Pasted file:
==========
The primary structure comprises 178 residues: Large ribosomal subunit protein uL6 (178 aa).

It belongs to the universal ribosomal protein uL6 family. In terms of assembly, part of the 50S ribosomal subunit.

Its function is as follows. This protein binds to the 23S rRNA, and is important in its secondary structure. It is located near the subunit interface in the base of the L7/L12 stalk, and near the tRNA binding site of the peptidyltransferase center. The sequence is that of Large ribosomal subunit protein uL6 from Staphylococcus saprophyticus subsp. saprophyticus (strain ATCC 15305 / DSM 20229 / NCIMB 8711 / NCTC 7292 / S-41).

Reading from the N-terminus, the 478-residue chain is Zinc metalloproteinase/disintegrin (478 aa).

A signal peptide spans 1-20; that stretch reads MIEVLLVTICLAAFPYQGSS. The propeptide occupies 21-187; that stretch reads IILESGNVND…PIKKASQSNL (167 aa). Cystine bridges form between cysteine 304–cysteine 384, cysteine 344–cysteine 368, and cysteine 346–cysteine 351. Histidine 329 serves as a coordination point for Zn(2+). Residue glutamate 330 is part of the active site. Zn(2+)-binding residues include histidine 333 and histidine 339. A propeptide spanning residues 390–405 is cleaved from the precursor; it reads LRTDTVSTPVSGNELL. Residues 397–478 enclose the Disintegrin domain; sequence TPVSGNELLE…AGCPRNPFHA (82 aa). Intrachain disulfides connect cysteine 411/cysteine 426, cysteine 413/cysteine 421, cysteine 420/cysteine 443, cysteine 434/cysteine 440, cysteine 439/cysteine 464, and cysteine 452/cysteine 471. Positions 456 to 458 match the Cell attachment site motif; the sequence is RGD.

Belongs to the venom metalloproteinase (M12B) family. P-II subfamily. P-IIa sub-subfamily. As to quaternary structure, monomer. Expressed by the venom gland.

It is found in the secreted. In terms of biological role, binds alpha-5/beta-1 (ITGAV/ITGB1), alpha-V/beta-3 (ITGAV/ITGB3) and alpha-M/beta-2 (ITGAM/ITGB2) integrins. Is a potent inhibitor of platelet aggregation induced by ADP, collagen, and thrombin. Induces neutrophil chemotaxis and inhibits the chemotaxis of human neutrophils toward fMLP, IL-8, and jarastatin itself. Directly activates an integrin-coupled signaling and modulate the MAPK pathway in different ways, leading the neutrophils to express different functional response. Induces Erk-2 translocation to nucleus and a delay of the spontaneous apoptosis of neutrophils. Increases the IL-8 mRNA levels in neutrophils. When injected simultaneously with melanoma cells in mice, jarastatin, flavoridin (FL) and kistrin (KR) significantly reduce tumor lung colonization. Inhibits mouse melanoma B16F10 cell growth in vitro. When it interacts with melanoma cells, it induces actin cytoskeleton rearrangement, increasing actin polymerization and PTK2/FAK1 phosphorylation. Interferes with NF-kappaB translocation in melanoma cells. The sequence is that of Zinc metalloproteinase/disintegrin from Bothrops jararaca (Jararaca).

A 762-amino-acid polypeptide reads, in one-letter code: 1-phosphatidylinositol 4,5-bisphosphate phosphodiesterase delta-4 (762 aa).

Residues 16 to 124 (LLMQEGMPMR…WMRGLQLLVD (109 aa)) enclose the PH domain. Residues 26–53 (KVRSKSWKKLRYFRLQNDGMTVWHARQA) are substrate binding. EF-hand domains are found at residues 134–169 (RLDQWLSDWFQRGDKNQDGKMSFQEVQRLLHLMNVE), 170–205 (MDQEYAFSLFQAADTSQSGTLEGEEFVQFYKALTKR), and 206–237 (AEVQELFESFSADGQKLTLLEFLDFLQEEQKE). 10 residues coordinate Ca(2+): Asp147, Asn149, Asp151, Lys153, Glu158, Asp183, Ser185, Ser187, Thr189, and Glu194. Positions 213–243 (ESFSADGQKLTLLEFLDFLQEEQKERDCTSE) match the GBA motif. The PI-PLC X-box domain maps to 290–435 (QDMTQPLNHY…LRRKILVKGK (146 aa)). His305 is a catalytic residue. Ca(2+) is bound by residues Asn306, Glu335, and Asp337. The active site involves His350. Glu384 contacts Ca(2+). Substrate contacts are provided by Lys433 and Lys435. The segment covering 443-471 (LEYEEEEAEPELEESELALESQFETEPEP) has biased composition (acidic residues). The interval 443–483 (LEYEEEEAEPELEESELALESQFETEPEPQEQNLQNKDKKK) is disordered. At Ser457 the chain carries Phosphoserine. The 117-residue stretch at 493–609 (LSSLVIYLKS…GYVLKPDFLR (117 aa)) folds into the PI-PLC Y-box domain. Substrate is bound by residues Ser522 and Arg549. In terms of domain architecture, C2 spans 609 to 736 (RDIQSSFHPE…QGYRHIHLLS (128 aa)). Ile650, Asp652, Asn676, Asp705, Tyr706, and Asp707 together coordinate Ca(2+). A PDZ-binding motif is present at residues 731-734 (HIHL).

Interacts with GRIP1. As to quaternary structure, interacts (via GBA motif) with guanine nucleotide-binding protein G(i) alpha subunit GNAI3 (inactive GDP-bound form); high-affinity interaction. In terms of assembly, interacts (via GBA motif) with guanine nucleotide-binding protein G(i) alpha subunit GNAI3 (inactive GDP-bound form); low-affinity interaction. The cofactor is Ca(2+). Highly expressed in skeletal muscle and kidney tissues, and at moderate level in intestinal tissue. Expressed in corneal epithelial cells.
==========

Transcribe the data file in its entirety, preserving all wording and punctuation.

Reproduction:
The primary structure comprises 178 residues: Large ribosomal subunit protein uL6 (178 aa).

It belongs to the universal ribosomal protein uL6 family. In terms of assembly, part of the 50S ribosomal subunit.

Its function is as follows. This protein binds to the 23S rRNA, and is important in its secondary structure. It is located near the subunit interface in the base of the L7/L12 stalk, and near the tRNA binding site of the peptidyltransferase center. The sequence is that of Large ribosomal subunit protein uL6 from Staphylococcus saprophyticus subsp. saprophyticus (strain ATCC 15305 / DSM 20229 / NCIMB 8711 / NCTC 7292 / S-41).

Reading from the N-terminus, the 478-residue chain is Zinc metalloproteinase/disintegrin (478 aa).

A signal peptide spans 1-20; that stretch reads MIEVLLVTICLAAFPYQGSS. The propeptide occupies 21-187; that stretch reads IILESGNVND…PIKKASQSNL (167 aa). Cystine bridges form between cysteine 304–cysteine 384, cysteine 344–cysteine 368, and cysteine 346–cysteine 351. Histidine 329 serves as a coordination point for Zn(2+). Residue glutamate 330 is part of the active site. Zn(2+)-binding residues include histidine 333 and histidine 339. A propeptide spanning residues 390–405 is cleaved from the precursor; it reads LRTDTVSTPVSGNELL. Residues 397–478 enclose the Disintegrin domain; sequence TPVSGNELLE…AGCPRNPFHA (82 aa). Intrachain disulfides connect cysteine 411/cysteine 426, cysteine 413/cysteine 421, cysteine 420/cysteine 443, cysteine 434/cysteine 440, cysteine 439/cysteine 464, and cysteine 452/cysteine 471. Positions 456 to 458 match the Cell attachment site motif; the sequence is RGD.

Belongs to the venom metalloproteinase (M12B) family. P-II subfamily. P-IIa sub-subfamily. As to quaternary structure, monomer. Expressed by the venom gland.

It is found in the secreted. In terms of biological role, binds alpha-5/beta-1 (ITGAV/ITGB1), alpha-V/beta-3 (ITGAV/ITGB3) and alpha-M/beta-2 (ITGAM/ITGB2) integrins. Is a potent inhibitor of platelet aggregation induced by ADP, collagen, and thrombin. Induces neutrophil chemotaxis and inhibits the chemotaxis of human neutrophils toward fMLP, IL-8, and jarastatin itself. Directly activates an integrin-coupled signaling and modulate the MAPK pathway in different ways, leading the neutrophils to express different functional response. Induces Erk-2 translocation to nucleus and a delay of the spontaneous apoptosis of neutrophils. Increases the IL-8 mRNA levels in neutrophils. When injected simultaneously with melanoma cells in mice, jarastatin, flavoridin (FL) and kistrin (KR) significantly reduce tumor lung colonization. Inhibits mouse melanoma B16F10 cell growth in vitro. When it interacts with melanoma cells, it induces actin cytoskeleton rearrangement, increasing actin polymerization and PTK2/FAK1 phosphorylation. Interferes with NF-kappaB translocation in melanoma cells. The sequence is that of Zinc metalloproteinase/disintegrin from Bothrops jararaca (Jararaca).

A 762-amino-acid polypeptide reads, in one-letter code: 1-phosphatidylinositol 4,5-bisphosphate phosphodiesterase delta-4 (762 aa).

Residues 16 to 124 (LLMQEGMPMR…WMRGLQLLVD (109 aa)) enclose the PH domain. Residues 26–53 (KVRSKSWKKLRYFRLQNDGMTVWHARQA) are substrate binding. EF-hand domains are found at residues 134–169 (RLDQWLSDWFQRGDKNQDGKMSFQEVQRLLHLMNVE), 170–205 (MDQEYAFSLFQAADTSQSGTLEGEEFVQFYKALTKR), and 206–237 (AEVQELFESFSADGQKLTLLEFLDFLQEEQKE). 10 residues coordinate Ca(2+): Asp147, Asn149, Asp151, Lys153, Glu158, Asp183, Ser185, Ser187, Thr189, and Glu194. Positions 213–243 (ESFSADGQKLTLLEFLDFLQEEQKERDCTSE) match the GBA motif. The PI-PLC X-box domain maps to 290–435 (QDMTQPLNHY…LRRKILVKGK (146 aa)). His305 is a catalytic residue. Ca(2+) is bound by residues Asn306, Glu335, and Asp337. The active site involves His350. Glu384 contacts Ca(2+). Substrate contacts are provided by Lys433 and Lys435. The segment covering 443-471 (LEYEEEEAEPELEESELALESQFETEPEP) has biased composition (acidic residues). The interval 443–483 (LEYEEEEAEPELEESELALESQFETEPEPQEQNLQNKDKKK) is disordered. At Ser457 the chain carries Phosphoserine. The 117-residue stretch at 493–609 (LSSLVIYLKS…GYVLKPDFLR (117 aa)) folds into the PI-PLC Y-box domain. Substrate is bound by residues Ser522 and Arg549. In terms of domain architecture, C2 spans 609 to 736 (RDIQSSFHPE…QGYRHIHLLS (128 aa)). Ile650, Asp652, Asn676, Asp705, Tyr706, and Asp707 together coordinate Ca(2+). A PDZ-binding motif is present at residues 731-734 (HIHL).

Interacts with GRIP1. As to quaternary structure, interacts (via GBA motif) with guanine nucleotide-binding protein G(i) alpha subunit GNAI3 (inactive GDP-bound form); high-affinity interaction. In terms of assembly, interacts (via GBA motif) with guanine nucleotide-binding protein G(i) alpha subunit GNAI3 (inactive GDP-bound form); low-affinity interaction. The cofactor is Ca(2+). Highly expressed in skeletal muscle and kidney tissues, and at moderate level in intestinal tissue. Expressed in corneal epithelial cells.